While they are older videos, there is some good content in her to help with rollouts .. https://vimeo.com/album/1514565/page:1/sort:preset/format:thumbnail.

 

The problem for me was, when running my script, I dragged it from the Dialogue Box into my scene.  I didn’t, however, close this damn dialogue box and no matter how many times I tried to get it to work, it just wouldn’t work properly.  It was rotating the pivot point to the correct direction, but there were issues with the model’s movement and the fact the I couldn’t delete it.  Even starting a new scene, the model still came up.  I put this down to some bugs in my code.  What I didn’t know is that the code would have worked if I closed the dialogue box.

Once this had been discovered, it was full steam ahead and referring to this site http://knowledge.autodesk.com/search-result/caas/CloudHelp/cloudhelp/2015/ENU/MAXScript-Help/files/GUID-6E21C768-7256-4500-AB1F-B144F492F055-htm.html, it was a simple matter to create the macro by dragging the text of the program into the toolbar and assigning an icon to the new button.

Here are some screen grabs showing the process and result of changing the y axis.

Setting up a new box for testing.

Setting up a new box for testing.

Showing the button and the pop up text and the rollout window.

Showing the button and the pop up text and the rollout window.

After clicking the tool button you can see the pivot axis is rotated.

After clicking the tool button you can see the pivot axis is rotated.

Final code used to create this tool.

Final code used to create this tool.

In summation.  I could have finished this off so much earlier this weekend, but for the Open Script dialogue box.  Pro Tip:  Close dialogue boxes in Max before testing to see if your code is working properly.

Particles …

We had been operating on the assumption that many particles would slow down the frame rate, so just to make sure, I created a particle system to replicate the fog and tried it out.  I was able to create 60 000 particle fog with no real detriment to the frame rate.

Base frame rate for the scene .. range between 73 and 93 fps.

Base frame rate for the scene .. range between 73 and 93 fps.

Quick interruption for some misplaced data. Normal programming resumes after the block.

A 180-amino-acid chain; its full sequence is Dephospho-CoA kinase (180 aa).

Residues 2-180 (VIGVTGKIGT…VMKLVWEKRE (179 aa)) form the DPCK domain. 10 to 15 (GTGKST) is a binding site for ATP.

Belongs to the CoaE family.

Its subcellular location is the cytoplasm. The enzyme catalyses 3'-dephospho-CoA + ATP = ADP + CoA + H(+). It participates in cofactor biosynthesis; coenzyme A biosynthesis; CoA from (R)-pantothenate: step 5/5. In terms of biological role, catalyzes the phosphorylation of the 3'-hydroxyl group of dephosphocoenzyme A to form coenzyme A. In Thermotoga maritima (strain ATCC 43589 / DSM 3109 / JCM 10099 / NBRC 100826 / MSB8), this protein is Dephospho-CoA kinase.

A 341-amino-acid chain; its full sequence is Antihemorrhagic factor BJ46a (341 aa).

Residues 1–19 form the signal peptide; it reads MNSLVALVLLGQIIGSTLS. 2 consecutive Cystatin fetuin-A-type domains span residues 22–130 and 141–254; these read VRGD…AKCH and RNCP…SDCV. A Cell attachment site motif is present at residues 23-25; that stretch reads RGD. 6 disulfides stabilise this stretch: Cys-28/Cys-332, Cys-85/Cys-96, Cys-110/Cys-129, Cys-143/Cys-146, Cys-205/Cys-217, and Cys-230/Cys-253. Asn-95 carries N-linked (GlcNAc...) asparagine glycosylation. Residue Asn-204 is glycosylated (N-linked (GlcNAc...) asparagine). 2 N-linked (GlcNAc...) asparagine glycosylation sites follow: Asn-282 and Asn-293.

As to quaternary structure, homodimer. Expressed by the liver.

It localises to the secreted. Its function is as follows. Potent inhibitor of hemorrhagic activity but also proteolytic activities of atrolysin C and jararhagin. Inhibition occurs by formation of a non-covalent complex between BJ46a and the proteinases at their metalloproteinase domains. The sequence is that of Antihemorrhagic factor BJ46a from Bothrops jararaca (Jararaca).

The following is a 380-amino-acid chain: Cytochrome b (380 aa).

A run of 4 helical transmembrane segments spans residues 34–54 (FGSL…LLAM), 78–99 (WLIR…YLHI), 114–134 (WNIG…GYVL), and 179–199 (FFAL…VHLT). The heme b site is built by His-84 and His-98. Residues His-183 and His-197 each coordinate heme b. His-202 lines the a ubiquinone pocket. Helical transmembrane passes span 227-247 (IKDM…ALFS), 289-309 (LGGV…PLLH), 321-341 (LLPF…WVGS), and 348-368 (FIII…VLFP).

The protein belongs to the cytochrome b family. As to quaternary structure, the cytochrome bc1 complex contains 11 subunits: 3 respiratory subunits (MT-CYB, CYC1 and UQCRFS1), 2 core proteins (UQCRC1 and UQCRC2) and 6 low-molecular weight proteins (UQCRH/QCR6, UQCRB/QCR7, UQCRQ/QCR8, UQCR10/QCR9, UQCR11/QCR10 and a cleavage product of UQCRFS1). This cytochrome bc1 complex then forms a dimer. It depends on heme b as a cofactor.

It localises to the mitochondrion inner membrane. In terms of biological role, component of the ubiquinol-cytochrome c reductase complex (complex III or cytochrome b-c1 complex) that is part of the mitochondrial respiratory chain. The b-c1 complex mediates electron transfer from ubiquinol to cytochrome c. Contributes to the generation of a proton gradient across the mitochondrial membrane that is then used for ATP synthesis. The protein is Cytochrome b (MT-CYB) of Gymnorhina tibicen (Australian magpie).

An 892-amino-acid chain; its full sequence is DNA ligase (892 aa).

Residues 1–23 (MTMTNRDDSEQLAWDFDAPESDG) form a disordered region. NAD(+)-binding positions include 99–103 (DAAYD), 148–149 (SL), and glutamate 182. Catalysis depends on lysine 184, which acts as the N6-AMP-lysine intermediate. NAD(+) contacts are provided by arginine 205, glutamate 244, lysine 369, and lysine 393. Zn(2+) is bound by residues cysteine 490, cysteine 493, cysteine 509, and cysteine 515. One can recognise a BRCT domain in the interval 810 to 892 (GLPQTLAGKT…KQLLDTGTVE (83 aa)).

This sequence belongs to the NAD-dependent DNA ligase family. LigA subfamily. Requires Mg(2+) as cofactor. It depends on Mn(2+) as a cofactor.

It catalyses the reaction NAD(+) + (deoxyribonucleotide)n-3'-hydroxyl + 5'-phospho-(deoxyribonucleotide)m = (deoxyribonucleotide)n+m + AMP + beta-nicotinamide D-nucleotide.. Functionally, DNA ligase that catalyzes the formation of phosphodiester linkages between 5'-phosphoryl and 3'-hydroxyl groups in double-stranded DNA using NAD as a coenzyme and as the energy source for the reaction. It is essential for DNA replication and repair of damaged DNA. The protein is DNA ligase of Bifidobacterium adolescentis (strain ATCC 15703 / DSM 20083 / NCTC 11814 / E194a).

Particle system running 60 000 particles with frame rate ranging between 80 and 93 fps.

Particle system running 60 000 particles with frame rate ranging between 80 and 93 fps.

I was hoping that there would be more editable factors from script, in the Shuriken Particle System in Unity, but that was not the case.  There is very little that can be edited from a script.  I was hoping that I would be able to control the size of the emitter by changing the radius of the circle.  This would allow for the slow decreasing of the fog in toward the player’s position.

While scrolling through the “Shape” option, I came across using a mesh for the emitter.  I created a circular mesh that was deformed, but when applied, I still couldn’t make any changes to the mesh as it was now embedded into the particle system.

What I did then was to attach the component for the Particle System and replicate the settings.  This gave me the opportunity to slowly rotate the particle effects so that it wasn’t a constant visual image and to also decrease the local scaling of the emitter so that it closed in on the players.

Particles emitting from a mesh and slowly revolving and scaling in towards the player

Particles emitting from a mesh and slowly revolving and scaling in towards the player

This is my first time using the Shuriken system however I have used the Legacy Particles in previous projects.  I set the duration of the clip for 30 seconds so that it wouldn’t appear so regular and having regular patterns seen by the players.  It is also set to looping because once it is on, it is going to stay on.  For the purposes of setting the particle system up, I also used pre-warm, but I am seriously considering using that setting when applying it in our game because it looks like crap when is starts off.

 

The start speed is set very low at 0,02 because it is a slow moving fog.  The start lifetime is set at 10 and this gives the height of the effect.  I have also set a large particle size because I want it to be seen from a distance and I wanted to block out as much of the background as I could.

To try and make the fog rolling, I set the initial rotation and it is rotating all the way through the particles life.\

There is a slight negative gravity so that the particles slowly rise into the air and they inherit 50% of the rotating velocity from the mesh.

I have also set the size of the particles to quickly fall to zero near the end of their life.  I believe that this also helps to give the impression of the fog rolling and seeming to rise up and roll over into the background.

This is by no means finished as far as the final fog will go but it is certainly enough for proof of concept and will suffice until the polish stage of the project.

The other thing I am considering is I am currently using a vertical ring shaped mesh and I would like to change it to a thin horizontal ring shaped mesh.  This will give me greater control to manipulate the mesh through script and try to follow the contours of the terrain when it has been modeled.